Breathing is truly a function of the whole person – mind, body and spirit, past as well as present.

But that does not mean that every disorder of breathing has a psychological cause. Talk to asthmatics in their fifties and they will tell you how bad the 'bad old days' were, when doctors and society at large stigmatised them for their asthma, believing it was a shameful 'nervous' ailment. With increasing medical understanding of what causes asthma, all this has changed, to the great relief of older asthmatics. Certainly, getting stressed will make asthma worse, and crying or laughing can sometimes provoke an attack by pulling a big rush of cold air into the lungs, but asthma is not fundamentally psychological. Sadly, a lot of alternative therapists are still telling their clients that it is, creating another generation of confused, self-blaming asthmatics.

Achieving Balance

At its most basic physiological level, breathing is about taking in oxygen, and removing the waste gas carbon dioxide. But it is wrong to think of oxygen as wholly good and carbon dioxide as wholly bad. In fact, pure oxygen is lethal. The first life-forms on earth lived in an oxygen-free atmosphere and thrived. When the earliest forms of microscopic plant life first pumped oxygen into the air, millions of other primitive life-forms died out, literally poisoned by the new gas.

The trouble with oxygen is that it binds to bio-molecules, particularly those in cell membranes, and changes them by oxidising them. Our own one-celled ancestors, faced with this toxic threat, evolved means of coping with oxygen by mopping it up chemically. Haemoglobin, the red oxygen-carrying pigment in the blood, began life as a protective antioxidant. From there, by a series of steps, our microscopic forbears progressed to using oxygen to break down food more efficiently. This was a quantum leap in their physiology that meant the beginning of high-energy living and larger multicellular animals. But oxygen kept its toxic nature as well, and the need for antioxidants in our bodies (and in our diet) is a reflection of this. As long as we are breathing ordinary air, we cannot take too much into the body – the chemistry of the blood ensures that (the claim, made in some breathing books, that over-breathing can raise the oxygen level in the blood is wrong). But antioxidants are still needed to help protect the body from a whole range of oxidizing chemicals, both age-old natural ones and modern synthetic ones.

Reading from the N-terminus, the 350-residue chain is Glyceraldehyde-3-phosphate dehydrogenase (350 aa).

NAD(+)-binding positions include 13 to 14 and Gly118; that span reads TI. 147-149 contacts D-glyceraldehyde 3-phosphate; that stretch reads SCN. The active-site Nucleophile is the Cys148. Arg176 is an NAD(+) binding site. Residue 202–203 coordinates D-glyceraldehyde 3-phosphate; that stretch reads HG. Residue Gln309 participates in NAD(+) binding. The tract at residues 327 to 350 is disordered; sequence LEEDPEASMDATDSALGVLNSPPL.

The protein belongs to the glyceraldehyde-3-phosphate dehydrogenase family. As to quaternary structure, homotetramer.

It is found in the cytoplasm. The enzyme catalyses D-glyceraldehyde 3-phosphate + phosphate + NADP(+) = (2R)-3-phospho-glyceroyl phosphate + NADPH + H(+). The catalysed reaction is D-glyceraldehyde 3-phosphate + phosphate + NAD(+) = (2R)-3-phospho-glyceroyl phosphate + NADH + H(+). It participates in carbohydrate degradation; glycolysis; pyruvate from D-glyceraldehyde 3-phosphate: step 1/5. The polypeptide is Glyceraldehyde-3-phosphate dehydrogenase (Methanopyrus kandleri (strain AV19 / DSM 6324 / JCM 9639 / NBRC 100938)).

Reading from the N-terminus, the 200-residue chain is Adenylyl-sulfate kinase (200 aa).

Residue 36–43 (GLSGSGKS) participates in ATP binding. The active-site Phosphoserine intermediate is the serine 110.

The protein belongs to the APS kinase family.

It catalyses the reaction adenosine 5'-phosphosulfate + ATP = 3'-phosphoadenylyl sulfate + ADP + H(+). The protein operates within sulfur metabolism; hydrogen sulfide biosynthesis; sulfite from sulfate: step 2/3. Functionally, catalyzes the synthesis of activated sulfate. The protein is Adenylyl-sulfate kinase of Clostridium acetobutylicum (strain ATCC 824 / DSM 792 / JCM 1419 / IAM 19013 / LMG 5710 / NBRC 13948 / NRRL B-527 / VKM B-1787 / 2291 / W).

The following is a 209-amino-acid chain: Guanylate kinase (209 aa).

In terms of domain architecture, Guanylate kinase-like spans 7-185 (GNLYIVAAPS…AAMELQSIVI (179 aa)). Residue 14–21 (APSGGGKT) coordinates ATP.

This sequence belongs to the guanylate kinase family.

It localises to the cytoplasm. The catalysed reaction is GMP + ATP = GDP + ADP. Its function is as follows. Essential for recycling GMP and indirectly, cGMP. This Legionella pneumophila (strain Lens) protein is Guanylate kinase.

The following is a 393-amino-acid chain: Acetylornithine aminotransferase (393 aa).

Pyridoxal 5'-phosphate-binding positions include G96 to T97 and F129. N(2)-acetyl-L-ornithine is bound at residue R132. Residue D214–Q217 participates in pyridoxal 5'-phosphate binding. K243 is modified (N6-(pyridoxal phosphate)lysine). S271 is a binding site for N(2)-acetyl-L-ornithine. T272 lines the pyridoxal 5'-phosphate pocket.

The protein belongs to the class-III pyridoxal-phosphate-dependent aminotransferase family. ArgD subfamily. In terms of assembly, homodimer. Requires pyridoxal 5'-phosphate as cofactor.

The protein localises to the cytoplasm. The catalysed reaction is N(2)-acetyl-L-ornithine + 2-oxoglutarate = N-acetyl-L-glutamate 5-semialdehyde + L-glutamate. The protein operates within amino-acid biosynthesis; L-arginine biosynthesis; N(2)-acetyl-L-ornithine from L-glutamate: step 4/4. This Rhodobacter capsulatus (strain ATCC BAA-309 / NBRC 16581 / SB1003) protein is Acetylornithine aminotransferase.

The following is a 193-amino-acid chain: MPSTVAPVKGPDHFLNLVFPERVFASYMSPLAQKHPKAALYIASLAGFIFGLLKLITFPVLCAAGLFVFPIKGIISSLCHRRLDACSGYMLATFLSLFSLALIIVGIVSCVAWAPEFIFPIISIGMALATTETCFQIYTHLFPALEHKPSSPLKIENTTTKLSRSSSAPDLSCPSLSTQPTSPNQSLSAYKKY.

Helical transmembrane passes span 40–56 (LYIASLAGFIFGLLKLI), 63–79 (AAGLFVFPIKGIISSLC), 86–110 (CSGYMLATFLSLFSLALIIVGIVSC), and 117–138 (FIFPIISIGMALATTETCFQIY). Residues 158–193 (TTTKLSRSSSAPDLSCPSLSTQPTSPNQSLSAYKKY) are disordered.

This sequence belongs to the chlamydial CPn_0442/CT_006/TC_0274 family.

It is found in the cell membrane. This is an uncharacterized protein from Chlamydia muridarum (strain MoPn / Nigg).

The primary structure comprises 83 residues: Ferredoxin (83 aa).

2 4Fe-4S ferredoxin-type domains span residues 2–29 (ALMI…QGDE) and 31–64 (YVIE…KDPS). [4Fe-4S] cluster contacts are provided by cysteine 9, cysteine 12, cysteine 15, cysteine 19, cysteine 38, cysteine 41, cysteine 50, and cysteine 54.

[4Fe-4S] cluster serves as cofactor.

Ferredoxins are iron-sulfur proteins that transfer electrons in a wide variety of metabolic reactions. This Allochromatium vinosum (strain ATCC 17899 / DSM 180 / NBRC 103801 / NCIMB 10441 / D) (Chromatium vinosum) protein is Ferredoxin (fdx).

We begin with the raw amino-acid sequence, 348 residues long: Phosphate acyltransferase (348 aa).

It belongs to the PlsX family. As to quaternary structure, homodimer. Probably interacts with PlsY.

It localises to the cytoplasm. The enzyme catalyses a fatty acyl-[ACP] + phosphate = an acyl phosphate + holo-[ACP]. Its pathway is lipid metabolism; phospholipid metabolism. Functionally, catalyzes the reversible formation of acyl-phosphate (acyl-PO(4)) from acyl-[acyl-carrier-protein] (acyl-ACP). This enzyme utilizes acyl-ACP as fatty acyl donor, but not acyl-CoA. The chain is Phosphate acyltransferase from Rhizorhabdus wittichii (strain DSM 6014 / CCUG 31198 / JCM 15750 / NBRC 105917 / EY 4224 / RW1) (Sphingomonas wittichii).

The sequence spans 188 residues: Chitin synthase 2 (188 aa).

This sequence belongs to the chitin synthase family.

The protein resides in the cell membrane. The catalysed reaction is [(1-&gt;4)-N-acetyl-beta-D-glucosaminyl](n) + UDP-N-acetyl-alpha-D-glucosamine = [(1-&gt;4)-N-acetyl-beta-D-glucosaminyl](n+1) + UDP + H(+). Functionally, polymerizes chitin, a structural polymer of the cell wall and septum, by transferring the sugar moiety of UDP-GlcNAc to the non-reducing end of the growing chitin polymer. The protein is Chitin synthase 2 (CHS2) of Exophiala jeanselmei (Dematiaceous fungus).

Both oxygen and carbon dioxide have a correct level in the blood, and there should not be too little or too much of either – what matters is getting a good balance.


Carbon dioxide, dissolved in the blood, makes it mildly acidic. When the level of carbon dioxide in the blood rises or falls, as it does with each breath, the acidity of the blood changes. The healthy functioning of the body's cells, particularly nerve cells, depends upon the acidity of the blood staying within these normal limits, and fluctuating in a regular way.

One form of breathing disorder, hyperventilation or over-breathing, pushes the carbon dioxide down so low at times that the blood's acidity goes outside these limits. This produces what doctors call 'bizarre neurological signs' – dizziness, tingling hands and feet, numbness, muscle cramps, twitches, migraine, spaced-out feelings, confusion, hallucinations, panic attacks, fear of sudden death (this is typical of hyperventilation), anxiety, mood swings, ringing in the ears and blurred vision.

Many of the patients visiting alternative practitioners may well be suffering from mild hyperventilation because it is often overlooked by GPs, or dismissed as 'nerves'. As an author, I have received heartbreaking letters from readers who have suffered from it for years, lost their jobs and suffered rejection from family, friends and the medical profession.